Doug traveled to Madagascar, 250 miles from Mozambique in southeast Africa, in search of commercial mineral deposits. He said that Madagascar was a very poor country with beautiful sandy beaches. His slides revealed a land of rolling hills with hardly any trees. Doug checked the beaches along the coast of Madagascar for ilminite. He showed slides of small-scale family gold digging operations that would allow people a meager existence. He said that most of the gold is not declared and is smuggled out of the country to avoid taxes. Once under Russian rule, Madagascar’s educational system closed after the Russians left. It is now open, Doug said, but nearly a generation has been left without any schooling. He fears that this will impact Madagascar’s future in a very negative manner.

He also traveled to Ghana on the west African coast, also known as the Gold Coast. He explained that DeBeers ran an off-shore diamond mining operation in Namibia, where the beaches were dredged and sifted much like a placer gold mining operation. The beach deposit runs 85 kilometers long. Doug also showed slides of the remote gold camps. He mentioned that the famous deep green dioptase from Tsumeb, Namibia, has all been mined.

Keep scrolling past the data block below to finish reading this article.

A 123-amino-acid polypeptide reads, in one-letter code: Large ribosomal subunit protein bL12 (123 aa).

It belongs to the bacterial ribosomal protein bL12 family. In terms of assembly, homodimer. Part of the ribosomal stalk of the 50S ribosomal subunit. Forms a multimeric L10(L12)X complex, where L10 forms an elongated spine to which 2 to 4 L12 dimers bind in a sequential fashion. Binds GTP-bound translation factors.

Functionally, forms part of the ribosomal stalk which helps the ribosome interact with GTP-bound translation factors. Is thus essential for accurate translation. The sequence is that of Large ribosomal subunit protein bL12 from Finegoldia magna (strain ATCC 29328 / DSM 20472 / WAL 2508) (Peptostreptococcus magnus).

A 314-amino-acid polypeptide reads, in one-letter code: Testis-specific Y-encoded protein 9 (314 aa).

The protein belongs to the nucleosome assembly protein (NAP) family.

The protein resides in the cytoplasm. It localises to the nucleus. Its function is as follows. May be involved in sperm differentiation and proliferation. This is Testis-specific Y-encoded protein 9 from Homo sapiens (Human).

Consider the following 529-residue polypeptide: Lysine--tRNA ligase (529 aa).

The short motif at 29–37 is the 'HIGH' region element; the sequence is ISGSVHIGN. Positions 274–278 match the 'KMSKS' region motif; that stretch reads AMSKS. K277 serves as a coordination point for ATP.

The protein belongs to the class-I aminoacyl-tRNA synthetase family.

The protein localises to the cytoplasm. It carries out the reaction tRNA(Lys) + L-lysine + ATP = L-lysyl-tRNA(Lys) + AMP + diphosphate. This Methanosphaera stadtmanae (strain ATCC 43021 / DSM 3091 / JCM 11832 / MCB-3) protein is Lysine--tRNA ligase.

Paul Hlava accompanied Doug Irving on an assessment trip into Mexico for wollastonite a few years ago. The Mexican geologists and workers wanted to give Paul and Doug names that corresponded to their equivalent in Spanish. They called Paul “El Bigote” in honor of his handle-bar moustache. However, the only appropriate name in Spanish that they could find for Douglas was “Sin Perro”, meaning “without a dog” or “dog-less”.

Canadian Geologist Gives Money to Alma Mater
Source: National Jeweler December 1, 1998